CARACAS, Saturday January 28, 2006 | Update
The industrial sector will grow 2.1 percent in 2006 as compared to 7.1 percent in trade (Photo: Paulo Pérez Zambrano)
Blooming times are coming this year. There will be a stage of monetary availability and euphoric electoral expenditure. Just to feel like being rich, at least for a while.
The difference with the history of Joseph, the Egyptian, though is that there is no prophet encouraging take provisions for bad times and no pharaoh ready to take advice
While the 2006 budget is based on an average price of USD 26 / barrel of oil, economists anticipate around USD 50 / b. As in 2005, public expense in 2006 will be as high as income. And most Venezuelan sectors will keep the same trend -high consumption levels.
Gustavo Rojas, consulting partner with B&G Desarrollos de Negocios and teacher of Andrés Bello Catholic University, reckons that the increasing oil prices since 2004 will continue in 2006 and perhaps for two or three additional years. While this cannot be taken for sure, in his opinion no drop will be similar to those epic downfalls of oil prices to USD 8 or USD 10, because global inflation heightens all price standards.
However, the expert warned, "it does not mean that there will be no tragedy. The alarm in Venezuela will possibly be set at the level of USD 35 due to current public expenditure." In any case, the national budget is below probable numbers.
"I do not think that this was aimed at saving. It seems to me that it was made for legal purposes, in order not to share additional revenues with locales and use it at the discretion of the Executive. Part of the income recorded should by law, be transferred to local governments. This is what is going on, I am afraid. For instance, in 2005, oil prices were estimated at USD 23, but they averaged USD 45. This money is not in the Fund for Macro-Economic Stabilization (FIEM.) We wonder about the whereabouts of that money. Nobody knows if it was spent in social programs in Uruguay. Should saving have been the goal, then, FIEM would be used clearly for that. A debacle is to be always expected, even in a five-year term."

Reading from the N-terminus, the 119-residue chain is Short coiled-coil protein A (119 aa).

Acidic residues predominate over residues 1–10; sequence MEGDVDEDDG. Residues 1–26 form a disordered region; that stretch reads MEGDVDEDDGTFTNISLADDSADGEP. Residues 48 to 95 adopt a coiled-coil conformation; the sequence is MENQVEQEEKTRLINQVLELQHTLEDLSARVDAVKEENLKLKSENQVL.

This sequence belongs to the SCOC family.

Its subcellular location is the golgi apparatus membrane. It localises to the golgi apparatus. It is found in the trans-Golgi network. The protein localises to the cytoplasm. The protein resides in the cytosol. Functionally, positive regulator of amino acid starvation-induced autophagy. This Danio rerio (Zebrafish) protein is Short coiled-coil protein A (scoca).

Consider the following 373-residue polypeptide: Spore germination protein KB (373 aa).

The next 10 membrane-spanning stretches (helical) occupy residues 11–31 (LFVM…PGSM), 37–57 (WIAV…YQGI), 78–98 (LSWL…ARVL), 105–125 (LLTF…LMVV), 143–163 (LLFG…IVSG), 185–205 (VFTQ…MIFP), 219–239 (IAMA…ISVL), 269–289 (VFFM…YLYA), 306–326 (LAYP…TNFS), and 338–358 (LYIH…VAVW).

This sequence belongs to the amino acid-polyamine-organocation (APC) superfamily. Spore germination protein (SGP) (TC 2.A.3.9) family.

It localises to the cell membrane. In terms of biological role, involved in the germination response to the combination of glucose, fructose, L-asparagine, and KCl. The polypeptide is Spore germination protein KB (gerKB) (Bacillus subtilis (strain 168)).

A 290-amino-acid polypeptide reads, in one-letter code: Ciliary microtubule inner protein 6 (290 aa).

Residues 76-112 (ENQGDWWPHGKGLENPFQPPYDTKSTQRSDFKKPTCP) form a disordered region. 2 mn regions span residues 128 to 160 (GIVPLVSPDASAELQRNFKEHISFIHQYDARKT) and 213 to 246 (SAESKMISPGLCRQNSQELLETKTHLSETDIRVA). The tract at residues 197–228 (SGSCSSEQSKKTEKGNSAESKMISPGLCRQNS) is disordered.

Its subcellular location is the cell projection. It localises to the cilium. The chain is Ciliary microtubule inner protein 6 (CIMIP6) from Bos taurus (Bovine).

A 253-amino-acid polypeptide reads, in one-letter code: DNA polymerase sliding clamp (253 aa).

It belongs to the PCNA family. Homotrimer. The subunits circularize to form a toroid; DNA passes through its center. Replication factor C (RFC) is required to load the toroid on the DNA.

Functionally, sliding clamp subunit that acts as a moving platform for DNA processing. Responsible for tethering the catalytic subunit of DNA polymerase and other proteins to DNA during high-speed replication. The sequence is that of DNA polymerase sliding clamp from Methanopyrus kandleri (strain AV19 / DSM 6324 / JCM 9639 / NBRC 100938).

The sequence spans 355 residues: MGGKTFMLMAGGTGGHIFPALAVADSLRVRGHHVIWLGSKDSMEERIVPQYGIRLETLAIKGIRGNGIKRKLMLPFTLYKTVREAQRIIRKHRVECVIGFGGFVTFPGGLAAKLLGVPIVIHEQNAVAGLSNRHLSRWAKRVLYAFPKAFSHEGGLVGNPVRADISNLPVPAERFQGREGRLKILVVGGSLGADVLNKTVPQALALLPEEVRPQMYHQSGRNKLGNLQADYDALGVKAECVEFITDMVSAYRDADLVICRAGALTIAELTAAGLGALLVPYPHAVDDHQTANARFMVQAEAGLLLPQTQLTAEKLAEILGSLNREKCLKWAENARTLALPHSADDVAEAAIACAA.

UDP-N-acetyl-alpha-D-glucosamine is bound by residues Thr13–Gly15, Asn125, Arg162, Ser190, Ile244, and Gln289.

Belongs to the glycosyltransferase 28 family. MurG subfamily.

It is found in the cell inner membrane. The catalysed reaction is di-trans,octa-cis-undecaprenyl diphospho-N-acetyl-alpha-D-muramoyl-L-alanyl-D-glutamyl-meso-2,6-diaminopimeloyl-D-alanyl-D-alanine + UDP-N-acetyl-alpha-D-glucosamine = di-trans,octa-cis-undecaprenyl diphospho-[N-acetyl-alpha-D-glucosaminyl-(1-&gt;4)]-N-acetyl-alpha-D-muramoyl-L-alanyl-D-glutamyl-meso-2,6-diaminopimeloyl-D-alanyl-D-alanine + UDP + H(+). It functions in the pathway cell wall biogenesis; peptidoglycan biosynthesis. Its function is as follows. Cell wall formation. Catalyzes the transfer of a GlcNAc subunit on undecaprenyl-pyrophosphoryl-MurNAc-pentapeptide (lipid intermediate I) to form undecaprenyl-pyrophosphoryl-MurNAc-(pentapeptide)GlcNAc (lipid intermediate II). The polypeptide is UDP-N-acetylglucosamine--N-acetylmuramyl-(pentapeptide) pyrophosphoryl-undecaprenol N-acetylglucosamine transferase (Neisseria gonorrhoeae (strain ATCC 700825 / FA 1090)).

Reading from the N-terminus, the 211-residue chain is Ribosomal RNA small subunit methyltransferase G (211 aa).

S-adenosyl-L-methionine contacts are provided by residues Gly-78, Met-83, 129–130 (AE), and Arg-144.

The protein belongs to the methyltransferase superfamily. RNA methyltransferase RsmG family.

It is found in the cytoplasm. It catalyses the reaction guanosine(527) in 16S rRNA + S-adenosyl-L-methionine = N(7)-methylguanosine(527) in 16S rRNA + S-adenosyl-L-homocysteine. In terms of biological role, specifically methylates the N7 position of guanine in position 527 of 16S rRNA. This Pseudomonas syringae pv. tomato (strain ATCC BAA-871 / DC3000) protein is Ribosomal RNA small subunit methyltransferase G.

Give me two
An assumption is tailor-made to fit this hectic year 2006 -"More consumption, less investment."
These four words, Rojas said, are enough to mirror the nationwide trend to any extent. "For instance, the trade and real estate sectors will be benefited. The government announced no devaluation in 2006. This is plausible. As a result, all the goods tied to the US dollar, everything subject to import, will be subsidized. But everybody knows that in 2007 devaluation will come relentlessly. Therefore, this year, people will buy as much as possible or needed."
There will be a shift in the economic behavior to look for consumption. "There will be a 5-percent growth, a pretty good number, but it will come from public expenditure. People will cash in on it and buy at prices that will not come back again because of a huge potential for devaluation in 2007."
"In the event of falling oil prices in 2006, the Government will still stand it without the need for devaluation, with international reserves and some indebtedness capacity. Any government with USD 30 billion in international reserves can tell the world that it can issue bonds, at higher rates, in good standing, and will nonetheless find buyers. Further, the Government would possibly escalate exchange control and stop issuing USD 80 million a day through the Foreign Control Exchange Board (Cadivi)," Rojas commented.
To sum up, Venezuelans would rather spend in 2006 as investment. Ordinary consumers will buy household appliances, real estate or vehicles; or perhaps they will improve their houses. In the meantime, companies will equip themselves with stocks instead of producing. However, exporters, those working to produce and sell both in the domestic and foreign marketplace, will not be doing so well. In Rojas' opinion, producers-exporters will face a dire perspective. Based on his estimates, the industrial sector will grow 2.1 percent in 2006 as compared to 7.1 percent in trade. It is said that industrialists will be much limited, and traders will capitalize on the economic pie.
Rojas encourages consumption in long-lasting goods. And of course, payment of debts is strongly recommended.
Translated by Conchita Delgado